I've always wondered on how to use REPL properly for writing reusable code, as opposed to one-off experimenting. There are strong opinions on various advantages of REPL style of development, and I'd like to check that in practice but I don't understand what would be the expected workflow.
Suppose I open my existing module (+sample/test data) in a REPL, and interactively create a new feature/fix a bug. Great success - it now frobnicates the foobar as intended! But now what? How am I supposed to get the changes and additions back into my module(s) and versioncontrol?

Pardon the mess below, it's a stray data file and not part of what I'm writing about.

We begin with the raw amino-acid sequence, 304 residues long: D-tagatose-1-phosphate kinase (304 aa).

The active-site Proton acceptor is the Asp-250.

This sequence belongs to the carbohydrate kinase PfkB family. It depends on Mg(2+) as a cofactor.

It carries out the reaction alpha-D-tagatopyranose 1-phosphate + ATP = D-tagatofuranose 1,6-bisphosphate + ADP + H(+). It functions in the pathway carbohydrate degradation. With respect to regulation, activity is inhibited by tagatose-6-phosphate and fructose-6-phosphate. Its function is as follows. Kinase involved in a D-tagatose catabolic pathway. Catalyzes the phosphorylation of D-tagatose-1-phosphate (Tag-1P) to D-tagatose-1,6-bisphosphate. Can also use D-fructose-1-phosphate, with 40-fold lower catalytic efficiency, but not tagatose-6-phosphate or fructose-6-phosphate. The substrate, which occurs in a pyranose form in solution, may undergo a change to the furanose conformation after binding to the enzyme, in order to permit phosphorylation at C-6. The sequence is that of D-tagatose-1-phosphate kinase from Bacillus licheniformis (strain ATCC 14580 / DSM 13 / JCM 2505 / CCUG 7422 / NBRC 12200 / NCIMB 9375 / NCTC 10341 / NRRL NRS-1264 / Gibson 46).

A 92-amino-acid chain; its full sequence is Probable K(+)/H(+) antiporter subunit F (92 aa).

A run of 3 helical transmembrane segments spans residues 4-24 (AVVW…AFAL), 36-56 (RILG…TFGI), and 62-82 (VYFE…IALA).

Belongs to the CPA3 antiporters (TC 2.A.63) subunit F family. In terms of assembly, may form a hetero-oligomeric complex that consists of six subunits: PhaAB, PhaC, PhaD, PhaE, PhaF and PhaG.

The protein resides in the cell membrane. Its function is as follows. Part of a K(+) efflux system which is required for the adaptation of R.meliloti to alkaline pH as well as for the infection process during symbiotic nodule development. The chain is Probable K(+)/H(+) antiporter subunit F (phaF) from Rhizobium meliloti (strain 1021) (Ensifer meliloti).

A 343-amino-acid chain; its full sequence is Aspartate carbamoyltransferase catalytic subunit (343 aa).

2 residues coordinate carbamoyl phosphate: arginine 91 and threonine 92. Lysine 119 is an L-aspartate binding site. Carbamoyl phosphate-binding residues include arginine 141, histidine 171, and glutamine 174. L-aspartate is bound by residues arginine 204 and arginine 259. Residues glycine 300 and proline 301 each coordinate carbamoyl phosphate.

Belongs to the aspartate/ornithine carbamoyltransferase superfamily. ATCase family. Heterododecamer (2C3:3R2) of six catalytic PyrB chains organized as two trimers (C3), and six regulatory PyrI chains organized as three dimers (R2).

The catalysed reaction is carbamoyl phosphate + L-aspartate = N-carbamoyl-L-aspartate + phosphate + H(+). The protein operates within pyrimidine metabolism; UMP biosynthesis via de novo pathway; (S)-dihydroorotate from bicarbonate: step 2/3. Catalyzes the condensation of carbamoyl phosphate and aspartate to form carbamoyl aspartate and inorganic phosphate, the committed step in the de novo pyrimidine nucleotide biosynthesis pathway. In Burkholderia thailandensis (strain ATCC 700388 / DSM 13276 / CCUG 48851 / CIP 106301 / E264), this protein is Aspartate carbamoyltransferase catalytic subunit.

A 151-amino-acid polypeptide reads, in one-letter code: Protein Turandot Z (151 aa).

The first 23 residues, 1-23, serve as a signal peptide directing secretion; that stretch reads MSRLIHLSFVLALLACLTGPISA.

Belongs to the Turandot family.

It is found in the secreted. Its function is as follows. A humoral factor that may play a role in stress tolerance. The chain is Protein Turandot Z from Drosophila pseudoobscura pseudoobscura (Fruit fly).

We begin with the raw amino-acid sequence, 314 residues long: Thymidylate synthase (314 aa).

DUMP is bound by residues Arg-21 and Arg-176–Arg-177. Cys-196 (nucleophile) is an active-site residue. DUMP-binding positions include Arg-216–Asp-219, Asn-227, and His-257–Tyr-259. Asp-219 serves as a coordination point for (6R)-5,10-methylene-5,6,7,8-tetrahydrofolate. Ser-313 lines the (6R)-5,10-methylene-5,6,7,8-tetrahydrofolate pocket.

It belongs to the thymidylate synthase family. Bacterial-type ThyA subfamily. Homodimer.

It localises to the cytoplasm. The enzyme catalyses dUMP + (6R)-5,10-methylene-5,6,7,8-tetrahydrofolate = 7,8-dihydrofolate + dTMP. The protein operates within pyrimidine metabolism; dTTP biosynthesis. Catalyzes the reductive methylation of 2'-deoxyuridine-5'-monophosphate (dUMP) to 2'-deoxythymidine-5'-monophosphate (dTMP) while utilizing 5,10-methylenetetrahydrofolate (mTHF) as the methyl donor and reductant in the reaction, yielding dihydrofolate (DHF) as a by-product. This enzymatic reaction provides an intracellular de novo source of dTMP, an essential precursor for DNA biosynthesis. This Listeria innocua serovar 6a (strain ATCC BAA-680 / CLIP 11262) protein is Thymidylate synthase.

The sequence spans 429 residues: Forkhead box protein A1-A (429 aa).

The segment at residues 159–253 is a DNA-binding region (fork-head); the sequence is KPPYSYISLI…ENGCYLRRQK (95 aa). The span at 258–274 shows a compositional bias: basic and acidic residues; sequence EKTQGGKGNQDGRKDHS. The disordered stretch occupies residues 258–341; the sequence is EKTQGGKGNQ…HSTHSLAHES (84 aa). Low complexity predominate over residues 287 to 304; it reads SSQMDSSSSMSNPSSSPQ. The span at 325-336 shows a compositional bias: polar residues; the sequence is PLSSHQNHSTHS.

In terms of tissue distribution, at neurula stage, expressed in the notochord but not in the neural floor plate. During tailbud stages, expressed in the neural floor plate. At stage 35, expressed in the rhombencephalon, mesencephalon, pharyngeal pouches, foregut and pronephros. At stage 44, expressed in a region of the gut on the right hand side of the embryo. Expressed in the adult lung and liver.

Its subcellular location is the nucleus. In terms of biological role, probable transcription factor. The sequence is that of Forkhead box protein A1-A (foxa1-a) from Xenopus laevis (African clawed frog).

Dumping all REPL state to a file would work only for the initial creation, not for modification or additions to existing code (so, pretty much all development) - it needs to preserve things such as split among modules, comments, etc. Copypasting from REPL history to the relevant spots in each file seems to be tedious work and very prone to errors. How do I ensure that the modified functions have the exact final version that I had in REPL, and that I haven't forgotten some?
What is the recommended best practice for this?
IMHO the question is language independent, but if not, let's assume Haskell or Python, as Lisp is a world of it's own and I'm not familiar enough with it.